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    Quote Originally Posted by ThermionicScott View Post
    I think they should. But they don't.
    Yeah. It's like I think women should just adore me. But they don't.
    Quote Originally Posted by toddles View Post
    If I gotta look up words, it's not worth my time.

  19. #19
    Senior Member rumrunn6's Avatar
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    I'm a big fan of having a pro check/true all my wheels before ever riding them. they see stuff that escapes me.
    cycling is like baseball ~ it doesn't take much to make it interesting

  20. #20
    Senior Member Gallo's Avatar
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    I think the LBS margin is thin on a 400-500 dollar bike. Many of which would not be ridden even two or three hundred miles in the first year. I would guess that the members of this forum would knock out those miles in less than a month. What we want and expect is different. And lets face it we are not buying 400 dollar bikes for the most part. Most good shops are busy and in today's competitive market have to use their resource's wisely including labor. To go over every bike with tooth and comb is probably not cost effective. Safety check get it on the stand make sure every thing is cool shifting braking wheel seat and handlebar alignment is what you expect. Any purchase the shop will generally tell you to break it in and bring it back for adjustments. At this time if you mention "hey could you check the spoke tension and truing on the wheel" I am sure they would be happy to. I will use only shops with a head mechanic that I know and trust. I am not a huge buyer and perform much of my own maintenance so I do not expect a deal and never ask for one. Because of this and the fact that I go over my bike with a good cleaning before I bring it in am courteous to the staff and know what I want I get very good quality service. I normally get a pretty good deal as well.

  21. #21
    Banned. Mr. Beanz's Avatar
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    I read years ago you judge a shop by walking in and inspecting what they have on the floor before buying a bike. I've walked out of some terrible shops. Heck, even if I am paying $400 for a low end bike, I expect to be able to ride it.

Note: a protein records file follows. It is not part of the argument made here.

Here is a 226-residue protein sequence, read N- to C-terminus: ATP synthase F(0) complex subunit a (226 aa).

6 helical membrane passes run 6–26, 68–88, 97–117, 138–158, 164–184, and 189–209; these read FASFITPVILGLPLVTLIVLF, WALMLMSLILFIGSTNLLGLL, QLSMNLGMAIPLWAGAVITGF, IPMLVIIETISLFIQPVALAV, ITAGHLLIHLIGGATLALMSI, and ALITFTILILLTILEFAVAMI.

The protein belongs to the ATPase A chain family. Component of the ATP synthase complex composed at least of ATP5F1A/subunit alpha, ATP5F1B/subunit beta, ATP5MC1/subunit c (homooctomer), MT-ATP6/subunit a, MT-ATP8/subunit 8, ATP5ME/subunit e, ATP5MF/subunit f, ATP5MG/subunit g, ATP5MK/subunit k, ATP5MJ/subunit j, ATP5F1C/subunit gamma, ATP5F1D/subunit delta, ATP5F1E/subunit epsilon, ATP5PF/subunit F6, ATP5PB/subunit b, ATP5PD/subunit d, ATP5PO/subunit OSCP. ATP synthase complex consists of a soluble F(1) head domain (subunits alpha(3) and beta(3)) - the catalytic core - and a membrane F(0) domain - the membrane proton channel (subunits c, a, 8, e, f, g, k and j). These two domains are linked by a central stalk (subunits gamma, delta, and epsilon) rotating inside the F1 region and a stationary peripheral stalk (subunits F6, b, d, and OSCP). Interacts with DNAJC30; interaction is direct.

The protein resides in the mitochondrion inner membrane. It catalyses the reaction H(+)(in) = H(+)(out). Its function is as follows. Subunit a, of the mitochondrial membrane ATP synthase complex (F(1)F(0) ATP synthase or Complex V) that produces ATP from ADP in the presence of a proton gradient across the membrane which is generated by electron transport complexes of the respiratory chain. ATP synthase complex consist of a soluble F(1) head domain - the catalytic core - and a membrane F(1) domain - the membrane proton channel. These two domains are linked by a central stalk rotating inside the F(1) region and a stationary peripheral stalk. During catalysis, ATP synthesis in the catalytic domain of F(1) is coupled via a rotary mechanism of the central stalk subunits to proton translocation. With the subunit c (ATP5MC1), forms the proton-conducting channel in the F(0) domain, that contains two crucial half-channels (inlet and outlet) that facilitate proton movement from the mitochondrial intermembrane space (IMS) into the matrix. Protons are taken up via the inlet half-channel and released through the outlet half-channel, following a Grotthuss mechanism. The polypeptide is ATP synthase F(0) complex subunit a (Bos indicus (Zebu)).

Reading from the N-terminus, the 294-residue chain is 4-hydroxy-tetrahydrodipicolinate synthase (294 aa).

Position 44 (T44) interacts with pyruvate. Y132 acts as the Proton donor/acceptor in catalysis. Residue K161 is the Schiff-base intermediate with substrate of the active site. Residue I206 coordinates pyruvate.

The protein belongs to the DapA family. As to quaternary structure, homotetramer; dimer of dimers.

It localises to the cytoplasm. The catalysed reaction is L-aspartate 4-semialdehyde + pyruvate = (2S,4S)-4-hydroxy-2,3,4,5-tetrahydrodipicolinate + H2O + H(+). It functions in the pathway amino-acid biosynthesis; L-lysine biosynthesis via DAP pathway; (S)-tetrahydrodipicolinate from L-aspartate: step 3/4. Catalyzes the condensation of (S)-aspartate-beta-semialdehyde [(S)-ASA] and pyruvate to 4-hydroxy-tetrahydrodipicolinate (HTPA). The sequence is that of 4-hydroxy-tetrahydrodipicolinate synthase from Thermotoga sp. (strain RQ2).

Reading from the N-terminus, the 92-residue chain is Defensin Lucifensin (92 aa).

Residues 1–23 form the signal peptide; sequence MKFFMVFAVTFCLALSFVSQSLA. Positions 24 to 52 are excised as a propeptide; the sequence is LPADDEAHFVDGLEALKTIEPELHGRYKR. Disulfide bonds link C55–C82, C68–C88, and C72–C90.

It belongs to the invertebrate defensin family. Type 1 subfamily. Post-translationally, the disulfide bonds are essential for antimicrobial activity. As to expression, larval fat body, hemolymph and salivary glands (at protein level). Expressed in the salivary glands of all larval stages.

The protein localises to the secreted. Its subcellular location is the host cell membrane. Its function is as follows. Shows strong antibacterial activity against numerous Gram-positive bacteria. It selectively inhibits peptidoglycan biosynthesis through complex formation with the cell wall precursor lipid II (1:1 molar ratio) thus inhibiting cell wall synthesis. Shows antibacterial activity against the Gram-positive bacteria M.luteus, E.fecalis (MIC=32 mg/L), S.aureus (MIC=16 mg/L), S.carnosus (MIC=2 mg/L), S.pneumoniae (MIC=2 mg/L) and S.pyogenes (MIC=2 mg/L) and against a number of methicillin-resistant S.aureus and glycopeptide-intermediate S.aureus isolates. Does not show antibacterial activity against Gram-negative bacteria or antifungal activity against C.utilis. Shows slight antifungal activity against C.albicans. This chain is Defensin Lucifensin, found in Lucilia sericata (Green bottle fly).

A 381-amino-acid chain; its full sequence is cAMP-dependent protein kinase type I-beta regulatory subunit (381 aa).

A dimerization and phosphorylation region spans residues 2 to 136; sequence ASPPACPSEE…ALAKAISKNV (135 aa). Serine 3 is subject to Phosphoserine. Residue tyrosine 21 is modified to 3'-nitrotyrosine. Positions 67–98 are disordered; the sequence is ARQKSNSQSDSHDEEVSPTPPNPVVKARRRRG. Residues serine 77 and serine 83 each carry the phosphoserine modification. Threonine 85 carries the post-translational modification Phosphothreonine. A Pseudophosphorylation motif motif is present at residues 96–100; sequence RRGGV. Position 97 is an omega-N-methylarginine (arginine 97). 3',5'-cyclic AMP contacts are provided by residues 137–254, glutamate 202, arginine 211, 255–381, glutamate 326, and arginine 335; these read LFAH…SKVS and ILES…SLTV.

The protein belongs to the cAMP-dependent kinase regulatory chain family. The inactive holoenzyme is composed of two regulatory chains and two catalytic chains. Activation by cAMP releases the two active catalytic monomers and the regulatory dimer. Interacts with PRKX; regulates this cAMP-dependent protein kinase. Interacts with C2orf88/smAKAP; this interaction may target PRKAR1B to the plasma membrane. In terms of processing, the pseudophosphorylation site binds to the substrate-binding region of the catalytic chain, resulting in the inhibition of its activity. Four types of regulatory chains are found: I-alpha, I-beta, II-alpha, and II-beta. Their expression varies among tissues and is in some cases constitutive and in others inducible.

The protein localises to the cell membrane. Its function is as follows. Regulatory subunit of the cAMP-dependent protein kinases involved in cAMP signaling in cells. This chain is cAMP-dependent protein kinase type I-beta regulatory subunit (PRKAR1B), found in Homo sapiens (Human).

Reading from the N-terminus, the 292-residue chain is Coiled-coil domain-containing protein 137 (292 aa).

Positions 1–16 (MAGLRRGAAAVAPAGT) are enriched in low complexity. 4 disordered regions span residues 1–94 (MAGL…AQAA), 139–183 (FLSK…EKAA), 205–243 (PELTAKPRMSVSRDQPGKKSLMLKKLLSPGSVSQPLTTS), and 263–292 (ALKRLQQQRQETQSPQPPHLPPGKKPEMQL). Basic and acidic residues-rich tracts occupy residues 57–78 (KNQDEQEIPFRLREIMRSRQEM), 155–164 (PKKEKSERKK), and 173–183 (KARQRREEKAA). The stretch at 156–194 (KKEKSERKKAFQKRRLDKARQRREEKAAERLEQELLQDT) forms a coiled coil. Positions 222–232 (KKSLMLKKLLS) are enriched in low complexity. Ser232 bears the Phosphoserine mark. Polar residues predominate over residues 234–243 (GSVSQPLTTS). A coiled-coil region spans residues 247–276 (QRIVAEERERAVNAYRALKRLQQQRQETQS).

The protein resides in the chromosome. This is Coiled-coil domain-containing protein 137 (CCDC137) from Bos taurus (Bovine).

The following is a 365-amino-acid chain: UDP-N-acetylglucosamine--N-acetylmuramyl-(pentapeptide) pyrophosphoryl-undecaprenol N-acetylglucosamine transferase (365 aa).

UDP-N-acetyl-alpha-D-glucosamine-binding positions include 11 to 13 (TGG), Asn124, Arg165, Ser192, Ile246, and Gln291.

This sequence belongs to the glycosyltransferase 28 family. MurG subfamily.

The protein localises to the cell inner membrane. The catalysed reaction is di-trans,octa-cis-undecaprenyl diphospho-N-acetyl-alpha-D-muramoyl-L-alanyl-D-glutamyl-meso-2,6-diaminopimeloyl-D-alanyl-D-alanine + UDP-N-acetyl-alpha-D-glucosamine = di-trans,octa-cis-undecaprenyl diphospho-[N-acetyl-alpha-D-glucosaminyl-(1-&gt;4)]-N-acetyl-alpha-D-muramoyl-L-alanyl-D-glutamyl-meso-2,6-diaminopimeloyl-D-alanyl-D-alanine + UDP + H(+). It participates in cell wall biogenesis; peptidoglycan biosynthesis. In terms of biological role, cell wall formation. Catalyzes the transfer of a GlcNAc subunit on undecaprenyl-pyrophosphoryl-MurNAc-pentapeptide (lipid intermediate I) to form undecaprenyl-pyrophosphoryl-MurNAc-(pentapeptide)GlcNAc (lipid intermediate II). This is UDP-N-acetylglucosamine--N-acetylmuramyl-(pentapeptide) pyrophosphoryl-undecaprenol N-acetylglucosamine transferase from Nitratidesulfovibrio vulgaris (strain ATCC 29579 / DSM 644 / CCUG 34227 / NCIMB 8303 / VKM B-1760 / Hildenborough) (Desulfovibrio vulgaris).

22. #22
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    As part of final assembly at the store, a BASIC truing should be done; a precision job, with a 'meter', is something you'll need to PAY for. It takes more than basic skills. (BTW, last I knew, the industry standard for an initial true is <=1mm of wobble.)

    I just say that because, even at the Wally where I work, wheels on anything bigger than a training wheel bike are trued to within 2mm...... (Think that's easy, try it on a Huffy with steel single-wall rims and oversize spokes/nipples; building from SCRATCH is sometimes easier!)

  23. #23
    Senior Member mechBgon's Avatar
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    I think the LBS margin is thin on a 400-500 dollar bike.
    Correct. Net margin is not good on bikes, period. We might mark a bike up 38%, for example. Sounds like a lot, huh? Well, guess what our overhead costs are. Yeah, about 38%. Yay us.

    This is why, whenever the store's owner is celebrating that we did, say, $7000 in business for the day, I promptly ask what our margin was. Because that's what counts. Not how much went through our hands on its way to ___________ (Trek, UPS, the landlord, the power company, the gubmint, etc), but how much we get to keep.

  24. #24
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    I think it's fair to ask the shop to check wheel true and tension before you buy. If it's a bottom of the line model, you might be asked to pay extra ($20-40?), which, if you're going to ride the bike more than the 300 mile median for new bikes, is probably worth it.

  25. #25
    Dane silvercreek's Avatar
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    I think there is a difference between a precision tune and a standard factory specified tune-up. As already mentioned, I wouldn't expect too much if you buy a low end bike. I just had a couple wheels re-laced with new double butted spokes and a new set of hubs for a high-end bike and got a free full blown professional tune-up.
    Last edited by silvercreek; 05-03-12 at 12:31 PM.